The other "must see" was the Great Wall of China. Without a doubt this was the most phenonmenal thing we have ever seen. It was almost surreal. Pictures doesn't do it justice. It just goes on forever. It extends for over 4000 miles and was built over a period of 2000 years beginning in the 7th century B.C. At any given time between 30,000 and 1.8 million people were working on the construction of the wall.
We arranged a taxi to take us to a section called Jinshanling then to pick us up at another section called Simatai. To get from our starting point to the end was about 4 miles of walking on the wall, following it as it contoured up and down the ridge of the mountain. The first mile or so was restored so the walking wasn't too bad, although there were alot of steep steps and steep inclines. After that the wall was no longer restored, so there were a lot of loose rocks and stones. We had no idea the hike was going to be as difficult as it was.
We thought we would get to the top of the wall and it would be this casual stroll on the wall. It was anything but casual. The stairs were tall and steep and there were a lot of them. Not to mention the steep inclines with rocks jutting out to trip you up. It really was fun and worth it though! Bets being at a "commercial" part of the wall with 10,000 other tourists.
We were constantly met along the way by locals selling books, t-shirts, water and beer. Sometimes they would just follow you, saying nothing and not even trying to sell you anything. They stopped when you stopped and continued on when you did. We couldn't figure out what they were doing. We don't know if they thought we would pay them to go away. They definitely were not trying to be a guide because they were not telling us stuff about the Great Wall. We could only get rid of them by firmly telling them no and to go away.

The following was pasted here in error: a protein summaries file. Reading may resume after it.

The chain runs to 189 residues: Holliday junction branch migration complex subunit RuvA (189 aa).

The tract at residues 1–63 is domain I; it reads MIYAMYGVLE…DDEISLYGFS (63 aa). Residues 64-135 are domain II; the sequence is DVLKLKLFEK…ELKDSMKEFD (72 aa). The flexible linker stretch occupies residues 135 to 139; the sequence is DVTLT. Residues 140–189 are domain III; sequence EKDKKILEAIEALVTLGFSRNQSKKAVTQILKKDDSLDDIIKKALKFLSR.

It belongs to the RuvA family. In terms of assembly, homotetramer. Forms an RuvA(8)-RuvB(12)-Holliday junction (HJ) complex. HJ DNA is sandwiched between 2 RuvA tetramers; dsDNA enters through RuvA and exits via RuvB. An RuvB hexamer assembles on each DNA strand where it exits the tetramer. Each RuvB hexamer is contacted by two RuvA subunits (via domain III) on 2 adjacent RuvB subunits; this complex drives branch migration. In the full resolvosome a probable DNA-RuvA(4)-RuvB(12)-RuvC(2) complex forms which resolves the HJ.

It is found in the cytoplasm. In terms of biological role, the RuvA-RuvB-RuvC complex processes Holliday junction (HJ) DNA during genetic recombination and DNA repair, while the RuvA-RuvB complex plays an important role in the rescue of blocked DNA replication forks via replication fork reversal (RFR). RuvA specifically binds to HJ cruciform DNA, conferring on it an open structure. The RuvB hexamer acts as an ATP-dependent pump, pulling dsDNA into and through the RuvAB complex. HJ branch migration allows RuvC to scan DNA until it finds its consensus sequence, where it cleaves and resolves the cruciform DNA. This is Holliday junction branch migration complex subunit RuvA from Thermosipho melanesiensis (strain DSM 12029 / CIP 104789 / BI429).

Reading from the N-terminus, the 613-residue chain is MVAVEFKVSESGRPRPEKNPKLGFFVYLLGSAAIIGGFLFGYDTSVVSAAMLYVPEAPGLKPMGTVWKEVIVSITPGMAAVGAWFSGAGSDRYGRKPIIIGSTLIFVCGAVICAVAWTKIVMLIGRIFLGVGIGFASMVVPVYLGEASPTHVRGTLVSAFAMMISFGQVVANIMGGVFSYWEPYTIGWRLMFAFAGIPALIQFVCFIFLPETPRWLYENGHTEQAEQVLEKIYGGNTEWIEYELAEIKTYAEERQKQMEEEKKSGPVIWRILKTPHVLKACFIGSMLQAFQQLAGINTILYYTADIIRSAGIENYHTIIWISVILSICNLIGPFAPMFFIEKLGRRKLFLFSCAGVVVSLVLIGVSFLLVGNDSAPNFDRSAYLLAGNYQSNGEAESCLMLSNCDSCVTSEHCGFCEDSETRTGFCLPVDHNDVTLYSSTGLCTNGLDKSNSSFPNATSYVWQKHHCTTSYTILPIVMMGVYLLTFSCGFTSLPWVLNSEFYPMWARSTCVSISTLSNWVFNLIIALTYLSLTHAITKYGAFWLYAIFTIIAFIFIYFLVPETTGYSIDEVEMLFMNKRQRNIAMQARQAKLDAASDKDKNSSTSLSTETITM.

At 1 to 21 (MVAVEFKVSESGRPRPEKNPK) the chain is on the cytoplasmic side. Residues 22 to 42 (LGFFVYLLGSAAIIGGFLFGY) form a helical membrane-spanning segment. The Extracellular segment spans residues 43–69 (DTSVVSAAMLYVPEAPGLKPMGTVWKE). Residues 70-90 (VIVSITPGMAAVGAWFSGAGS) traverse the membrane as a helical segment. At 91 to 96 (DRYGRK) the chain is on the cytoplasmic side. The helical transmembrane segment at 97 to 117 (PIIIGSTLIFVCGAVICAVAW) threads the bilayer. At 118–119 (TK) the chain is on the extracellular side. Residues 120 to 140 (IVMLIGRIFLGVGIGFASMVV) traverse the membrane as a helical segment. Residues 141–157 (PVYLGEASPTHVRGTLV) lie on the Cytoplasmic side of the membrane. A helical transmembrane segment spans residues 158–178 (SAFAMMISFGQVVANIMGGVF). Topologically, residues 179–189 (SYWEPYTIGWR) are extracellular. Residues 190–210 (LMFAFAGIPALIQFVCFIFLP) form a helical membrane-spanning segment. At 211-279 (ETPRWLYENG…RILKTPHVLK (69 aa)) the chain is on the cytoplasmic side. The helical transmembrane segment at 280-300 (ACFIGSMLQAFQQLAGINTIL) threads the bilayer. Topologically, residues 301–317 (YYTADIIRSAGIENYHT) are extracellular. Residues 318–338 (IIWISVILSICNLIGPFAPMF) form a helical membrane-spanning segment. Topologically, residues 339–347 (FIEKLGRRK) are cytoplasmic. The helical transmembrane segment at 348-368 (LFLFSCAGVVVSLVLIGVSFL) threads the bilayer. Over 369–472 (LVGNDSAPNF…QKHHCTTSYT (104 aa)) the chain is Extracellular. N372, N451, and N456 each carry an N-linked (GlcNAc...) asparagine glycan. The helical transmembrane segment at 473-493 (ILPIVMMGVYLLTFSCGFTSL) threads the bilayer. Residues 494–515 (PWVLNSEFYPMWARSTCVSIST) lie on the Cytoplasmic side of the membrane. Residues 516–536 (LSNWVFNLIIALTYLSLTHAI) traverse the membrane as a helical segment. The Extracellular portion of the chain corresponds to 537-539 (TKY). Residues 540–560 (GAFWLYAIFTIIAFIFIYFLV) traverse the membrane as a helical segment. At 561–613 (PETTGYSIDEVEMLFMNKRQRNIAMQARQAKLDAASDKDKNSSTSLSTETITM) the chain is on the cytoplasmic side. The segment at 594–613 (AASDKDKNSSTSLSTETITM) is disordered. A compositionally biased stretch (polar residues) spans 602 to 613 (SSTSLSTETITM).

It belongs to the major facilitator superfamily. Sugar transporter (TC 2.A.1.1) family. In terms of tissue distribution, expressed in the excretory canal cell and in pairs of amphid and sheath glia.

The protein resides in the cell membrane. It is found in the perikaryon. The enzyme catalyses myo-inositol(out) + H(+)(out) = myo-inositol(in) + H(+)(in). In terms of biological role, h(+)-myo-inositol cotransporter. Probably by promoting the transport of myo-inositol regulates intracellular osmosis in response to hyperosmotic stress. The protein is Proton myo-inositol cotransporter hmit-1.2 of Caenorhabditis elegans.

When we got to Simatai, there was a zip line that we could pay $4 to ride to cross the river. It was something that was very out of place being near the Wall. We decided "what the hell", we were tired of walking, so we paid our $4 and rode it together.
There is an area of Beijing considred the Old City of Beijing. It consists of several thousand "hutongs" which are ancient city alleys. Many of these were built in the 1200's so the buildings in these alleys are old and drab. We knew we could hire a rickshaw but we wanted to rent bikes instead. Troy made sure he had his GPS because we had a feeling we could get easily lost in them.
It was a great way to see where the local people lived and to see how modern day streets and buildings are built around the hutongs. There were a few times I almost ran into an old lady, a dog or a pole because I could not control my bike going down the alley.
As we were walking to dinner that night, (Troy is walking a few feet in front of me) I feel something at my right pocket. I turn around and realize a guy is trying to pick pocket me. At that same instant I yelled at him, and for some unknown reason, I decided to punch him in the chest. I guess I was angry. Troy turned around just in time to see me punch the guy. I casually turn to Troy and said "this guy tried to pick pocket me." They guy is standing there, stunned. He then says something to me in Chinese (somehow I don't think he called me sweetheart) then walks away. Of course, no one around us paid any attention including the 3 Buddhist monks walking behind us.